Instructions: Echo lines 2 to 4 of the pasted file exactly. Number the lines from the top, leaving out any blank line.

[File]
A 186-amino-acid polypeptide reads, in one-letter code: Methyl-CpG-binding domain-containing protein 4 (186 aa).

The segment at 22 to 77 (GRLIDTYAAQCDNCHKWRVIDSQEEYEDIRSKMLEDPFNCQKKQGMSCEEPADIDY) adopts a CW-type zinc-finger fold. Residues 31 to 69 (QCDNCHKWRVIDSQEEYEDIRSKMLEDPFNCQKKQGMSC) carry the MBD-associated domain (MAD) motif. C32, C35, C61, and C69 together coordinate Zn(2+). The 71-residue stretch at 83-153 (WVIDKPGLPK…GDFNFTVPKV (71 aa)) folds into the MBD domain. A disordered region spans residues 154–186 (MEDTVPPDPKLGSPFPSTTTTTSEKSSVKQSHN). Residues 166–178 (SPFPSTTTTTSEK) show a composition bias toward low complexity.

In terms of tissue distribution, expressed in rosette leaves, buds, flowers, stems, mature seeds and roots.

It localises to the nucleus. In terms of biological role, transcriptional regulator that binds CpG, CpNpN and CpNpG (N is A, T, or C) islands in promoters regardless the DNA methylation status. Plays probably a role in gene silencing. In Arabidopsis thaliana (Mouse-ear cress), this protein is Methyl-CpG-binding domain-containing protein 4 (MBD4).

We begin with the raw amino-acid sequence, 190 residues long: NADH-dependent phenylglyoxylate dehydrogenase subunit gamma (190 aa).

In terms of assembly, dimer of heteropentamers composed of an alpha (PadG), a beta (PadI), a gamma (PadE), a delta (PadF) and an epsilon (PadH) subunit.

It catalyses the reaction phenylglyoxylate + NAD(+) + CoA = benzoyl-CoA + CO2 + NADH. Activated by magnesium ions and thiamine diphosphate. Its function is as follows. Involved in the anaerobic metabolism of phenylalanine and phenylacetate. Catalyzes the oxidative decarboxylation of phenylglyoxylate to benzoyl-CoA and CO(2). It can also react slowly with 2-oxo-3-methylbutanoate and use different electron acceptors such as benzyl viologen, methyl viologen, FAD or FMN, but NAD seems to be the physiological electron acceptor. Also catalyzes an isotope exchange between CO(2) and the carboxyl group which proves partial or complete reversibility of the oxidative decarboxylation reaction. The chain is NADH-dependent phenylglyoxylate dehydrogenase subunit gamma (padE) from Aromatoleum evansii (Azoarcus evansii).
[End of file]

The segment at 22 to 77 (GRLIDTYAAQCDNCHKWRVIDSQEEYEDIRSKMLEDPFNCQKKQGMSCEEPADIDY) adopts a CW-type zinc-finger fold. Residues 31 to 69 (QCDNCHKWRVIDSQEEYEDIRSKMLEDPFNCQKKQGMSC) carry the MBD-associated domain (MAD) motif. C32, C35, C61, and C69 together coordinate Zn(2+). The 71-residue stretch at 83-153 (WVIDKPGLPK…GDFNFTVPKV (71 aa)) folds into the MBD domain. A disordered region spans residues 154–186 (MEDTVPPDPKLGSPFPSTTTTTSEKSSVKQSHN). Residues 166–178 (SPFPSTTTTTSEK) show a composition bias toward low complexity.

In terms of tissue distribution, expressed in rosette leaves, buds, flowers, stems, mature seeds and roots.

It localises to the nucleus. In terms of biological role, transcriptional regulator that binds CpG, CpNpN and CpNpG (N is A, T, or C) islands in promoters regardless the DNA methylation status. Plays probably a role in gene silencing. In Arabidopsis thaliana (Mouse-ear cress), this protein is Methyl-CpG-binding domain-containing protein 4 (MBD4).